Strokes kill almost twice as many women as breast cancer—and the death rate for Galway females is almost twice that of men. That’s in line with the national average, according to the Irish Heart Foundation which has released its shock stroke statistics to coincide with National Stroke Week which takes place this week.
The Galway rate was similar to the national average with 47% more women than men dying from stroke, according to provisional statistics for 2013 compiled by the Central Statistics Office. Out of a total of 89 stroke related deaths in the city and county, 53 women died compared to 36 men. Nationally 1,174 women died in 2013 and 82 7 men—a total of 2,001 stroke-related deaths in Ireland during the year.
Irish Heart Foundation Head of Advocacy Chris Macey said stroke is Ireland’s third biggest killer disease, so everyone should make sure they know the symptoms and understand that the only response when the disease strikes is to call an ambulance immediately.
But he added: “the higher death rate from stroke among women is not widely known. The fact is that stroke kills almost twice as many women as breast cancer in Ireland and we are particularly asking women to be aware of the F.A.S.T. warning signs during this year’s National Stroke Week.”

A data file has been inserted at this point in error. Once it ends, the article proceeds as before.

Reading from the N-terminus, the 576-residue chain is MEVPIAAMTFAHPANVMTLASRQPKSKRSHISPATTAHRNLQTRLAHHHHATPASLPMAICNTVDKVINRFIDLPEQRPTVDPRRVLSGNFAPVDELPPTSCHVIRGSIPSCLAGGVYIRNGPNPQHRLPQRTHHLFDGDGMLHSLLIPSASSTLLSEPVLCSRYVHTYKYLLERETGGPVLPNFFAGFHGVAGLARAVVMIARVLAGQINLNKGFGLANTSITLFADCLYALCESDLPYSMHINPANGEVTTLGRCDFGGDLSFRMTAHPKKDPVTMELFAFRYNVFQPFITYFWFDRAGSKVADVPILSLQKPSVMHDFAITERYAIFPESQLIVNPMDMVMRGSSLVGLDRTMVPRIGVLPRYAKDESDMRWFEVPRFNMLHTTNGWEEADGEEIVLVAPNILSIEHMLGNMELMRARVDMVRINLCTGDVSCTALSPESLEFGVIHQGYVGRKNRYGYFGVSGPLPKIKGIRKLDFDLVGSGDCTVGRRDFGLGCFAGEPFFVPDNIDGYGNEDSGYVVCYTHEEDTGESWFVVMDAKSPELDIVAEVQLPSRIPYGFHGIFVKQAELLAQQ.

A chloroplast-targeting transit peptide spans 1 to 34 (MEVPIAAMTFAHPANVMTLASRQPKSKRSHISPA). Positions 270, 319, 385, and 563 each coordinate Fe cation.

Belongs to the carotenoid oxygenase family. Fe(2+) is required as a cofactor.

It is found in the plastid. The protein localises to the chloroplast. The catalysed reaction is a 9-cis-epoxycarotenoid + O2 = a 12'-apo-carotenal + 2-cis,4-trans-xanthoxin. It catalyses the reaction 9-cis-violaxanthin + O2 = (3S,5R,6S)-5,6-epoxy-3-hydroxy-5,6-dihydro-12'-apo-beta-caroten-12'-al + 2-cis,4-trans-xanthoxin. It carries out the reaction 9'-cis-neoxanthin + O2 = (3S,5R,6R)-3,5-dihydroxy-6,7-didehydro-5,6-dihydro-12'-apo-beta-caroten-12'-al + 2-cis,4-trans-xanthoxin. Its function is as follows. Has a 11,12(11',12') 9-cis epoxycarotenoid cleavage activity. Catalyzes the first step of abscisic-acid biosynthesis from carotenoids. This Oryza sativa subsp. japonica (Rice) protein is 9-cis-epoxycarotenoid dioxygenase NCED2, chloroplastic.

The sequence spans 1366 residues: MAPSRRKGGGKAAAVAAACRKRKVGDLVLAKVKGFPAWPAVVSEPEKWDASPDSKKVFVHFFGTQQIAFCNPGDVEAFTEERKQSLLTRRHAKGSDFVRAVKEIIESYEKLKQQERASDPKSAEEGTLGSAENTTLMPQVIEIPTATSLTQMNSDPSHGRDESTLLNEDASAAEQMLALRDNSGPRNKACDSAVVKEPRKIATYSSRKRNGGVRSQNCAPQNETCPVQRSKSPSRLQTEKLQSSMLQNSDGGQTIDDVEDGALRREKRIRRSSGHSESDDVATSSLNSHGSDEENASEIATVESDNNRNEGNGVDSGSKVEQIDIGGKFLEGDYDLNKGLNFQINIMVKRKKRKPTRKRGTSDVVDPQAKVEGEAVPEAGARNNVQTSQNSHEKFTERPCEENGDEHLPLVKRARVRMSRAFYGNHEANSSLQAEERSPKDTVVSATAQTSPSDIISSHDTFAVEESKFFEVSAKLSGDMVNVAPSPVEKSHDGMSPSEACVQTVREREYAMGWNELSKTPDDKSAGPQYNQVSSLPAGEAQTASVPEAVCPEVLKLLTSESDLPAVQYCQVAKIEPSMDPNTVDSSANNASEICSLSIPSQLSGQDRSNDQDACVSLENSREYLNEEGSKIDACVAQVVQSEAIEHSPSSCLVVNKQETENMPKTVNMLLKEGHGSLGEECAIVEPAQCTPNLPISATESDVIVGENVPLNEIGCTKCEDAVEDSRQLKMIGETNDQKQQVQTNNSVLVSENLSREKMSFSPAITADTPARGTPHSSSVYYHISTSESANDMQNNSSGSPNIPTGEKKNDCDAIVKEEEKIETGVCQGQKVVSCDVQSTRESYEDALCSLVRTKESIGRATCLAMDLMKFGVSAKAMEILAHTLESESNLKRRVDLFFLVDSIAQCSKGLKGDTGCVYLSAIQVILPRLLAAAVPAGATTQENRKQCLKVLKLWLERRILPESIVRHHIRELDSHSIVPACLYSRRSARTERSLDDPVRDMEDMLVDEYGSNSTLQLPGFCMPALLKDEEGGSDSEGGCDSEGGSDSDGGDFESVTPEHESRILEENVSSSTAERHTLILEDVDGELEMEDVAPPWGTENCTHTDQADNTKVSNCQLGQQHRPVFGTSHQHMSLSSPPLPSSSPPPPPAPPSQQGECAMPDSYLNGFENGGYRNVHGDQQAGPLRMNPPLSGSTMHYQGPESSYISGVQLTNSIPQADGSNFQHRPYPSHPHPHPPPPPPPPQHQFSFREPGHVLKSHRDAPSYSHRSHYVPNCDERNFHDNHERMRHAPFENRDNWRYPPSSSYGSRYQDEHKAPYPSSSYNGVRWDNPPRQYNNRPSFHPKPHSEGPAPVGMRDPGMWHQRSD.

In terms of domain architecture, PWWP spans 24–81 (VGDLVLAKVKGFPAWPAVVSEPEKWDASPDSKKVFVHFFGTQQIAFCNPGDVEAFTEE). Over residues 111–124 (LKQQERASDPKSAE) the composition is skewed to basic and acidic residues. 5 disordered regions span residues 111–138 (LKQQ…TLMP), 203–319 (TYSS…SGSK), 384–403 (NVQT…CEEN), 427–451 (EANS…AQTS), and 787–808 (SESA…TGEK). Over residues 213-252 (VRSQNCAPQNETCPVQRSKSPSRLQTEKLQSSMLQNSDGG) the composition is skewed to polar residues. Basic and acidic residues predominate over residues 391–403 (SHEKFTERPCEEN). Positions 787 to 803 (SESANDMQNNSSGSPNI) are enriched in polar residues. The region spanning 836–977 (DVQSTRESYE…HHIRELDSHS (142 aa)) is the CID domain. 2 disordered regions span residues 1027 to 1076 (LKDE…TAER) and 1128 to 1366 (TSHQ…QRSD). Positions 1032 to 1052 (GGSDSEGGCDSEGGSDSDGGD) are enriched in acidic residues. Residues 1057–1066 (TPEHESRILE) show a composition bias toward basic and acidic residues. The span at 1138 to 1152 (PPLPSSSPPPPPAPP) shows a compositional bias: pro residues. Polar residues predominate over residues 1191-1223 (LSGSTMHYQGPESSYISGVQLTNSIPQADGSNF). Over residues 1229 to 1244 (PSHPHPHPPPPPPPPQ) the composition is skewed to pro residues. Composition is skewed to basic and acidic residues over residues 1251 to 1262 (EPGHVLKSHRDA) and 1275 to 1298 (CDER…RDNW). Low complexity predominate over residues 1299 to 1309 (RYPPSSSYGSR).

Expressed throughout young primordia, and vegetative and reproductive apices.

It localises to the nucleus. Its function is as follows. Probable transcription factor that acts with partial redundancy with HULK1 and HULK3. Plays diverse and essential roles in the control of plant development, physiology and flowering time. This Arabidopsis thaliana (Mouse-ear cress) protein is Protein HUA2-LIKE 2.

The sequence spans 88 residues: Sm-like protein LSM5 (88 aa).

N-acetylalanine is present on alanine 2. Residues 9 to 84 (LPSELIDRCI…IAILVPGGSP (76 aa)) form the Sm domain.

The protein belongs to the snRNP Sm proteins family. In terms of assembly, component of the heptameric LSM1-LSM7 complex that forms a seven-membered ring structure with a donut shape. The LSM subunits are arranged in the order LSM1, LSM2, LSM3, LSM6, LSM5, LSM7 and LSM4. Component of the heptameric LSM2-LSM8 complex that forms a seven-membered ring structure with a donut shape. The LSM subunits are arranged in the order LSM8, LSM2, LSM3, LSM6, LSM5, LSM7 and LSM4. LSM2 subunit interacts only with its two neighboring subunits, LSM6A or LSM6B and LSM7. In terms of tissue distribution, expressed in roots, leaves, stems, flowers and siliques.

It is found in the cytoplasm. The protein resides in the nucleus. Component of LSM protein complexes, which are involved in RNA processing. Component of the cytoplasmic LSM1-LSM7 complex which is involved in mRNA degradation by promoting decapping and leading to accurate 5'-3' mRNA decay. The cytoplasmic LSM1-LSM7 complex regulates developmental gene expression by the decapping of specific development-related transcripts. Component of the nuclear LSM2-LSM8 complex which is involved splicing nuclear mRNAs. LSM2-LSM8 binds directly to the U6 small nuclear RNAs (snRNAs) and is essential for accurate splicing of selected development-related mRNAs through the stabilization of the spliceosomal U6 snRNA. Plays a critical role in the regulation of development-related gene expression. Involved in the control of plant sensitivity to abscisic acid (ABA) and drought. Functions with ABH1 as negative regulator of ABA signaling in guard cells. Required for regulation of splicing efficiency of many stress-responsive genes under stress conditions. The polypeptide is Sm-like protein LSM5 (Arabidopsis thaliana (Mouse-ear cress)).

- Face—has their face fallen on one side?
- Arms—can they raise both arms and keep them there?
- Speech—is their speech slurred?
- Time—time to call 999 if you see any one of these signs.
During National Stroke Week, the Irish Heart Foundation will host its biggest stroke survivor day yet in Croke Park today (Thursday) offering free practical advice and support to stroke survivors all around Ireland.
This year marks the third year of the event and hundreds of stroke survivors will attend workshops and talks to avail of free expert advice about learning to cope with life after stroke. Irish Heart Foundation nurses also offer daily advice for stroke survivors through the National Heart & Stroke Helpline on Lo-call 1890 432 787.
According to the national charity fighting heart disease and stroke, the main reason more women die from stroke is that they live longer than men, resulting in a greater likelihood of being affected by the disease.
However, other factors are also at play such as the higher risk of stroke of women with atrial fibrillation than men with the same condition. Atrial fibrillation is the most common form of cardiac arrhythmia or irregular heartbeat and is associated with strokes that are more severe and are more likely to be fatal.
“The good news is that acute stroke services in Ireland have undergone rapid improvement in recent years, which means that more people than ever are surviving stroke and getting their lives back in the aftermath. But to make the most of these enhanced services, it’s vital that people get expert help as FAST as possible,” added Mr Macey.